LANSING, MI – While the public can appreciate the state's decision to open the leisure market Dec. 1, months earlier than previously estimated, no industry senses are satisfied.
Robin Schneider, director of the Michigan Cannabis Industry Association, which represents nearly 200 licensed medical marijuana businesses, said its members were "blindsided" and were never consulted regarding the Marijuana Regulatory Agency's surprise message last week.
"That's the opposite of what we had been told for the past few months …" said Randall Buchman, CEO of Emerald Growth Partners, who leads the eight-member and growing Michigan Cannabis Manufacturer's Association. And I guess I was shocked at first and a little disappointed that it was not transparency or agency that reached out to anyone in the industry for their opinions.
The state licensing agency previously indicated that it would require product intended for the recreational area market is grown from scratch, which means it will take at least one growth cycle ̵
That changed this week. The Marijuana Regulatory Agency issued a rule allowing businesses who have already cultivated or acquired a marijuana product under their medical license to transfer it to the recreation site beginning December 1.
Michigan Cannabis Industry Associ ation and Michigan Cannabis Manufacturers Association believes the move is likely to aggravate an existing medical market shortage.
Schneider said that will increase the price of products for medical patients and is already leading manufacturers, processors and dispensaries to hoard marijuana and related products they hope to eventually inject into the recreation market.
While Schneider did not give concrete examples, she said there has been medical cancellation of marijuana shipments, she believes an attempt by someone in the industry to save in preparation for the leisure market's opening.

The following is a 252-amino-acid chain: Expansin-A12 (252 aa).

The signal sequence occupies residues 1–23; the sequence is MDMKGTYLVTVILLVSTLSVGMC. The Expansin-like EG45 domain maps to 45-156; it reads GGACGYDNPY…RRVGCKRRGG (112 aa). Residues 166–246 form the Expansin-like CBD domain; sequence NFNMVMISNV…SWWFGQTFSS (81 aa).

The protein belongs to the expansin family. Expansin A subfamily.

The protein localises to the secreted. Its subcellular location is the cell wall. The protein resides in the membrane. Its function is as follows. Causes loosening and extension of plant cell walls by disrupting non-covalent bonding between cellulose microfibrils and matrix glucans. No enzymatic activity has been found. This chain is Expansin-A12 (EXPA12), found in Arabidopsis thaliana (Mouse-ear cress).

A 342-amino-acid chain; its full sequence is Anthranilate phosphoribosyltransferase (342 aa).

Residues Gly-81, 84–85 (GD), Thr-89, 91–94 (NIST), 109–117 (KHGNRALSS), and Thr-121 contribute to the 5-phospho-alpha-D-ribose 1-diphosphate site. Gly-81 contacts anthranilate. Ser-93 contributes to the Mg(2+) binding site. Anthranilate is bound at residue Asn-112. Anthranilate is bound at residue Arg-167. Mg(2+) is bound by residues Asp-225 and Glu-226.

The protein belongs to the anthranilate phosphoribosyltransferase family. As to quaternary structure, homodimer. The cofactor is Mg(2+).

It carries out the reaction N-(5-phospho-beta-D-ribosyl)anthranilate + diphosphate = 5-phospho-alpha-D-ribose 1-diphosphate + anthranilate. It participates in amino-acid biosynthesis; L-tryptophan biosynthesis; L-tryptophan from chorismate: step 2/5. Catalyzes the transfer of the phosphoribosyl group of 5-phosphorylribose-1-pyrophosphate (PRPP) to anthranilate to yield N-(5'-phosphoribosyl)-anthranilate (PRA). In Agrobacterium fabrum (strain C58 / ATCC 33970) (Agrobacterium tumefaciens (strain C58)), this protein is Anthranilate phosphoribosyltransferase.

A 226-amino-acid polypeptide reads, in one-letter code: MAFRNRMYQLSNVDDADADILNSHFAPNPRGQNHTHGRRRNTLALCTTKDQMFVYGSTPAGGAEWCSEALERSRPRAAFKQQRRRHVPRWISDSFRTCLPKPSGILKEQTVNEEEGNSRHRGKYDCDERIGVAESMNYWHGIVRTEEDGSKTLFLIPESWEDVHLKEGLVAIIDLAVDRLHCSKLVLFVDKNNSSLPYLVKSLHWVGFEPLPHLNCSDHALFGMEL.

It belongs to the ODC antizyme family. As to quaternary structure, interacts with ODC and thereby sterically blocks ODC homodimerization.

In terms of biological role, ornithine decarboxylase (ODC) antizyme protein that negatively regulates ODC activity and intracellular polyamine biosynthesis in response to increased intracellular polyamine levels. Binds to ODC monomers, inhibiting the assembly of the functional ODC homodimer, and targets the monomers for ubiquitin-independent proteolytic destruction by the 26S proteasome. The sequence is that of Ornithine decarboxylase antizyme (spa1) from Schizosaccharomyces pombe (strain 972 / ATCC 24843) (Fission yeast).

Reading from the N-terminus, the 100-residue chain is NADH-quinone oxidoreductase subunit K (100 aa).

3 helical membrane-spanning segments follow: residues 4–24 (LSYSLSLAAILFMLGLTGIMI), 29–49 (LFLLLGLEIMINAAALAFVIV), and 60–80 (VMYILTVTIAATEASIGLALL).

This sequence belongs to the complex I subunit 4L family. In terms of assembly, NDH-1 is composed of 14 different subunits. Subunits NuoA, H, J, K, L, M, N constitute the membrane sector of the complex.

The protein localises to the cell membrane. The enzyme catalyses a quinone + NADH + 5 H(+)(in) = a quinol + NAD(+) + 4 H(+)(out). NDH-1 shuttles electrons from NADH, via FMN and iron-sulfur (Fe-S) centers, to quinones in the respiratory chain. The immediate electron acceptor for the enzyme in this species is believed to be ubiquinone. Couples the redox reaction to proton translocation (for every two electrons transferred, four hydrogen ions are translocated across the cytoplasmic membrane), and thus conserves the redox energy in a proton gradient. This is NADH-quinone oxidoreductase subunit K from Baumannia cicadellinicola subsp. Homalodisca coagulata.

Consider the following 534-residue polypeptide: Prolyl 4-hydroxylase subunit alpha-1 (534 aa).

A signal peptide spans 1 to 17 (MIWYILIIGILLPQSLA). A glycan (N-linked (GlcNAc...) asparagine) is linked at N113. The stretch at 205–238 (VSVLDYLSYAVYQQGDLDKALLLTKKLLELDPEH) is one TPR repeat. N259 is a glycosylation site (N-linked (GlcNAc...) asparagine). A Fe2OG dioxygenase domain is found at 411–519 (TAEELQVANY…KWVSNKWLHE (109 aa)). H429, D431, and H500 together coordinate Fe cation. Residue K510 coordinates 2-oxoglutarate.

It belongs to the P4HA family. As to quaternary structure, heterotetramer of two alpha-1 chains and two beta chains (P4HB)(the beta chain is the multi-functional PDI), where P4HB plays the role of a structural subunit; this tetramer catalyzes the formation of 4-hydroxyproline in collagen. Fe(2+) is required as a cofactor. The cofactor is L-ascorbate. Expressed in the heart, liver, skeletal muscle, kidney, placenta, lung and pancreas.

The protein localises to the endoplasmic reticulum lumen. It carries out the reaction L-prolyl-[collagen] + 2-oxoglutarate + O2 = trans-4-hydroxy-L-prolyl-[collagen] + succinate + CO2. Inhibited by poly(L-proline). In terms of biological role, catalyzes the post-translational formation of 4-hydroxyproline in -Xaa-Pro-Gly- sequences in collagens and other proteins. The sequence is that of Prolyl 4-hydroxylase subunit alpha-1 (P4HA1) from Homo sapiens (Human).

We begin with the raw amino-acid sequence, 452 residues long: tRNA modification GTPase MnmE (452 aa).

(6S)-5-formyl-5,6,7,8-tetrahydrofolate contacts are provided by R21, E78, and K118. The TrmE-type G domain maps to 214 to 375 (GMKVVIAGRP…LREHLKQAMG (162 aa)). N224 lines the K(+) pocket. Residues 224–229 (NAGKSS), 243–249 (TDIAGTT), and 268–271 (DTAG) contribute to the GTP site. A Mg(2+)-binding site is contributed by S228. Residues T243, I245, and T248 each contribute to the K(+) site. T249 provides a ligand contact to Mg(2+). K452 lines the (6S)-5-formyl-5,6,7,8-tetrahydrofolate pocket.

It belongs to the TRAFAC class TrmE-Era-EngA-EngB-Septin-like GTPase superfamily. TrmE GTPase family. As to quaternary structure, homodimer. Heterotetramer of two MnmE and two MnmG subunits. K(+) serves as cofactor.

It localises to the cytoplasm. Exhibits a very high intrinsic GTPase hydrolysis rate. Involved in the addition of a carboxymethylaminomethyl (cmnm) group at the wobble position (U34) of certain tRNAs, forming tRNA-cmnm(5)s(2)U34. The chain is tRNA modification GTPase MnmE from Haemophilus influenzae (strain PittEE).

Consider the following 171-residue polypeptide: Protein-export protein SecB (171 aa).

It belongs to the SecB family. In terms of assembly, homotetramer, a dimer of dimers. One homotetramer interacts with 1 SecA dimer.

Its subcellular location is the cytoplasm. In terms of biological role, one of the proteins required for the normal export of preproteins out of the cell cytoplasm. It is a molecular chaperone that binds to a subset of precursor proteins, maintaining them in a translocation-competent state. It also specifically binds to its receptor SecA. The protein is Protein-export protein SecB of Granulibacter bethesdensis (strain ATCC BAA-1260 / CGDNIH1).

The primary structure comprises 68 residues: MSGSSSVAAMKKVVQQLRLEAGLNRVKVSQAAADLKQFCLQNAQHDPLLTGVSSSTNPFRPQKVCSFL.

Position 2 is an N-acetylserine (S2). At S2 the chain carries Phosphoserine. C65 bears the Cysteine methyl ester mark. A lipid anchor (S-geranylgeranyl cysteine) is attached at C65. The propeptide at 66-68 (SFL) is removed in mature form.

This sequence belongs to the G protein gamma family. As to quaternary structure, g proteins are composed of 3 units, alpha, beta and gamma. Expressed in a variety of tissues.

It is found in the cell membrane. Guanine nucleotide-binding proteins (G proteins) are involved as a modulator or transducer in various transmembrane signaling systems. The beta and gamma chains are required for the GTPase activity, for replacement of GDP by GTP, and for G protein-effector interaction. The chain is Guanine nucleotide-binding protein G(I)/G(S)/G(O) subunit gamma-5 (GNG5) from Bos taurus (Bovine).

"The state had repeatedly and publicly suggested that they would not take medicine from the medical marijuana program and transfer it to the recreation program unless there was a surplus of product," Schneider said during a conference call with the media Friday 15. November … "Our members, especially our retailers, have consistently reported for many months that there is a serious shortage of product supplies.
" The dealers are fighting for a limited supply of product which is very expensive … and therefore is patient's access to medicine already limited. "
The deficiency, according to Michigan Regulatory Director Andrew Brisbo, is primarily related to smokable marijuana, referred to as" flower, "but Schneider said there is also a lack of certain extracts, including tinctures. used to treat seizures and Rick Simpson Oil, often used by cancer patients.
“Clearly, there is a demand in Michigan for tested products – especially non-floral products that are currently in abundance on the medical side – and we wanted to provide a mechanism for businesses to offer marijuana products where demand exists, "said Marijuana Regulatory Agency spokesman David Harns." The earring window is not a mandate, it simply provides an opportunity for businesses; If the industry won't do it, they can choose not to.
"The rules have been out since July 3, and the only feedback we received at this point was when and how it should happen, not if it should happen."
Schneider said that her organization encourages members not to transfer
Harns said This transfer provides for a "slow, measured rollout" of the recreation market.
While no companies have yet been licensed, only about 12 dealers who have open for sale on December 1. As of Wednesday, November 14. The Marijuana Regulatory Agency reported it had "pre-qualified" 25 retail license applications.
Rush Hasan, a member of the Michigan Cannabis Industry Association and owner of the Reef dispensary in Detroit , joined Friday's media conference call.  "Before the shortage, we would have about 20 to 30 varieties of flowers in the shelves that countless will be between 20 and 25 kilos available per day, "Hasan said. "Now we have herded down to five to six loads on the shelves, and that's about four to five kilos a day."
Hasan said that Brisbo visited the dispensary he owns almost two weeks ago and insisted that there would be no medical transfer to recreational equipment.
"When you get words directly from the head of the agency, you tend to have that confidence, and now you smile a business strategy around it," Hasan said. "And to be completely blinded, it hurts and tried to figure out what we can do."
– Gus Burns is a marijuana beat reporter for MLive. Contact him with questions, tips or comments at email@example.com or follow him on Twitter, @GusBurns . Read more from MLive about medical and recreation marijuana.
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